You'll have a ball with this heartwarming, hilarious comedy! Christopher "C-dub" Wang is a Chinese-American gangsta-rapper wannabe with outrageous, and unlikely, dreams of becoming a pro basketball star. When his ping pong champion brother gets hurt, it's up to C-dub to pick up the paddle and save the family business. But when he's facing off against a devious rival player in the ping pong tournament of the year, will C-dub be up to the challenge? With some surprising help from an unusual group of kids, anything could happen!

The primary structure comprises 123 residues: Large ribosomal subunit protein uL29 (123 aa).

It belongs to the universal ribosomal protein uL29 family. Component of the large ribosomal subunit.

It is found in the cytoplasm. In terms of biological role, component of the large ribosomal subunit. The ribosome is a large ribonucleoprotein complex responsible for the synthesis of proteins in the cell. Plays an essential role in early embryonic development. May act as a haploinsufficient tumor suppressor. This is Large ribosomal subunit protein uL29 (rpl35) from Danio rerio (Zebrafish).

Jessica Yu's Ping Pong Playa is that rare film unlikely to appeal to a director's usual fan base. Best known as a documentary filmmaker, her first feature targets a completely different audience. In it, co-writer/production accountant Jimmy Tsai plays Christopher "C-dub" Wang, a Los Angeles-based, basketball-obsessed, Chinese-American slacker. Chris shares his enthusiasm for urban culture with African-American best friend J.P. Money (Khary Payton). J.P., in turn, has been taking Chinese-language lessons, so the cultural exchange doesn't just run one way. Unfortunately for Chris, his family lives for ping-pong, a pursuit in which he has little interest. When his mother (Elizabeth Sung, The Joy Luck Club) and brother, Michael (Roger Fan, Better Luck Tomorrow), are injured in a minor traffic accident, however, they recruit him to help run their supply store and to teach table tennis at the local community center. Since Chris has just lost a gig hawking cell phones at the mall, he's in no position to decline. Along with some Asian-American youngsters, both Chinese and East Asian, who hunger for a cool role model, Chris changes from the world's laziest human being into something that almost resembles a respectable member of society. With its antic humor and underage hijinks, Yu's self-proclaimed popcorn comedy offers more mainstream appeal than her inventive documentaries In the Realms of the Unreal and Protagonist (she won the Oscar for non-fiction short Breathing Lessons). If the loud-mouthed Chris can be fairly off-putting at first, her affectionate representation of his multicultural world rings true. --Kathleen C. Fennessy